The stunning landscapes encompassed by the Lake District National Park offer some of the best walking trails in the UK. The huge number and range of trails that exist take walkers through unique Lakeland scenery, allowing them to experience the lakes at their most natural and awe-inspiring.
Whether you’re seeking out an easy stroll, a moderate day-long hike, or a more difficult hill scramble, the Lake District has an option for you. Often accessible from the towns and villages of the region, and served by public transport throughout the year, the Lake District is also a very easy place to enjoy a walking holiday whatever your fitness level or interests. Below are just a few of our favourites, ranked from easy to difficult.
EASY – The Ambleside Loop
A perfect entry-level Lake District walk is the three mile loop from Ambleside, taking in the much admired High Sweden Bridge. The walk lasts between two and three hours (depending on how many stops are made for photographs!) and requires no previous walking experience.
From the popular village at the head of Lake Windermere, the path leads walkers into the Scandale valley. But despite its proximity to Ambleside, the homes and businesses that make the village a hub for tourism abruptly end at the village boundary at the mouth of the valley, to be replaced by woodland, becks (streams) and fells (the hills and mountainsides of the lakes).
Perhaps the only signs of human activity you will find are old moss-covered dry stone walls and the ancient High Sweden Bridge which is your aim. Reached along an easy and well-cared-for path that gently rises in height, the former pack horse bridge was part of a trade route between Ambleside and the village of Patterdale, before the construction of the new road over Kirkdale Pass.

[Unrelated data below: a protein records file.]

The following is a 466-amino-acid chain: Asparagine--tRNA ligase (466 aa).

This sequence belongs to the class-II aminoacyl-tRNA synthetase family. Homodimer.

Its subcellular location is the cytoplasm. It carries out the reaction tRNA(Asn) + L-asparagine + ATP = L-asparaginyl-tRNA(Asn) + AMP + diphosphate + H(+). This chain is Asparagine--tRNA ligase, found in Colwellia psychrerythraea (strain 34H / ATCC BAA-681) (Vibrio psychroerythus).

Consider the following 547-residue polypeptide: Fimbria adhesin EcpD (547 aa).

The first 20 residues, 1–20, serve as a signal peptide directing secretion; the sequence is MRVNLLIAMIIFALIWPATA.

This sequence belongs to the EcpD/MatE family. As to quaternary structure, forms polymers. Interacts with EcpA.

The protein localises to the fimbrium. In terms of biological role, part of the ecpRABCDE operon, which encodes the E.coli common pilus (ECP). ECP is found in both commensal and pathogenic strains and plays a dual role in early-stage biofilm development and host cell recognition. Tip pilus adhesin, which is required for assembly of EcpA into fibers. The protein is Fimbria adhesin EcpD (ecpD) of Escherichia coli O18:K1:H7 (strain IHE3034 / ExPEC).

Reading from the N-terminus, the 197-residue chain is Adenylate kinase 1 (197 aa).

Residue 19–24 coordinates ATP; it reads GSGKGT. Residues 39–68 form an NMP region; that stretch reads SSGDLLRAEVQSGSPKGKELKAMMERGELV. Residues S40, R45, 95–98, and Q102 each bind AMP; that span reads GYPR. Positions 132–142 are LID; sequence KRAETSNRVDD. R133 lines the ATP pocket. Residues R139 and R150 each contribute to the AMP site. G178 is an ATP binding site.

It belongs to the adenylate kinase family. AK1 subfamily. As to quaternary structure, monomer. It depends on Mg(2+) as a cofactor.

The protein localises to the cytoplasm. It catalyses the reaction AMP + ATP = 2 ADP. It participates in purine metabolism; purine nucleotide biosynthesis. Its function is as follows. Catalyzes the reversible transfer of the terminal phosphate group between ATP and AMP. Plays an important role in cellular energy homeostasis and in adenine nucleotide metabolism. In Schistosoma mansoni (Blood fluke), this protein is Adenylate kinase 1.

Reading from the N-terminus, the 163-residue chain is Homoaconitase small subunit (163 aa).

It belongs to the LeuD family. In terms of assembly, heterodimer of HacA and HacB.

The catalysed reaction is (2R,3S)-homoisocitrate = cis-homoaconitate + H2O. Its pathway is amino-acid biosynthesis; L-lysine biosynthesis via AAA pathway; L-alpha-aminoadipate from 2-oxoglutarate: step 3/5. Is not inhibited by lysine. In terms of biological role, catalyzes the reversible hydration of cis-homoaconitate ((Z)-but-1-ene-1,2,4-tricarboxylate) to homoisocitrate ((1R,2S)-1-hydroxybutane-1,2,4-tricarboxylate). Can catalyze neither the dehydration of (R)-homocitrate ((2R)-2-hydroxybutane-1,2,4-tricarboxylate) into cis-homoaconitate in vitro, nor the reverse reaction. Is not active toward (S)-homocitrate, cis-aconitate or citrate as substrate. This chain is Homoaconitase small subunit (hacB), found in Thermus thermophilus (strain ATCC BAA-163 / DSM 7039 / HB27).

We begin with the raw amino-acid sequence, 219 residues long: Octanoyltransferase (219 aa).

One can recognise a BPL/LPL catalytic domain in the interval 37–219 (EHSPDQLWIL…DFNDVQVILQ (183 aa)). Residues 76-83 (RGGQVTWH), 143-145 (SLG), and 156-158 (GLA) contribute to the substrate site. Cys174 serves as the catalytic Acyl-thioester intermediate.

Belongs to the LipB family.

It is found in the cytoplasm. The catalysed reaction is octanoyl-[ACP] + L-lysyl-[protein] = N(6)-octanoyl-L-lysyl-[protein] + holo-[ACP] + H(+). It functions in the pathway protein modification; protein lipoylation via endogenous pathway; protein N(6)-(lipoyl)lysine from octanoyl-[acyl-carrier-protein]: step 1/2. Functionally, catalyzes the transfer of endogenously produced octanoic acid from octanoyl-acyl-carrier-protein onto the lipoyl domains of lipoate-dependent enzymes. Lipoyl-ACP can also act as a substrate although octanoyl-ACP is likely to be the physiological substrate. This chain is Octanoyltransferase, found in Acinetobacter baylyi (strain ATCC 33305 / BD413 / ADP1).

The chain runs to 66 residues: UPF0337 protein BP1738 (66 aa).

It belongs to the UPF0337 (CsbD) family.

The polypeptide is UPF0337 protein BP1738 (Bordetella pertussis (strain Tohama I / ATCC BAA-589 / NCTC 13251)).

As you return, the trail provides breath-taking high-level views of Rydal and Grasmere lakes (after a short steep rise onto a ridge running from Low Pike). The views continue all the way back to your starting point at Ambleside, where there are plenty of cafes in which to rest tired limbs.
For an alternative easy Lake District hike, take the four mile Coffin Road footpath from Ambleside to Grasmere village, passing over Nab Scar fell. It takes between three and four hours.
MODERATE – Borrowdale to Thirlmere
Having eased in with the short Ambleside Loop or Coffin Road footpaths, you might be eager to attempt one of the slightly more challenging Lake District walks. Needing a little more preparation, we would recommend having a good map of the route, as well as a compass. Though there are plenty to choose from, we’re big fans of the hike between Borrowdale and Thirlmere.
Lasting around seven hours and extending 12 miles, the route requires some navigation and technical skill. The first part of this Lake District trail takes in the flanks of Borrowdale, on Derwentwater, before leading walkers onto a high-level path packed-full of amazing views. Don’t miss ‘Surprise View’ after crossing Watendlath Beck, for unexpected sightings of Derwentwater and Skiddaw – the sixth-highest mountain in England – too.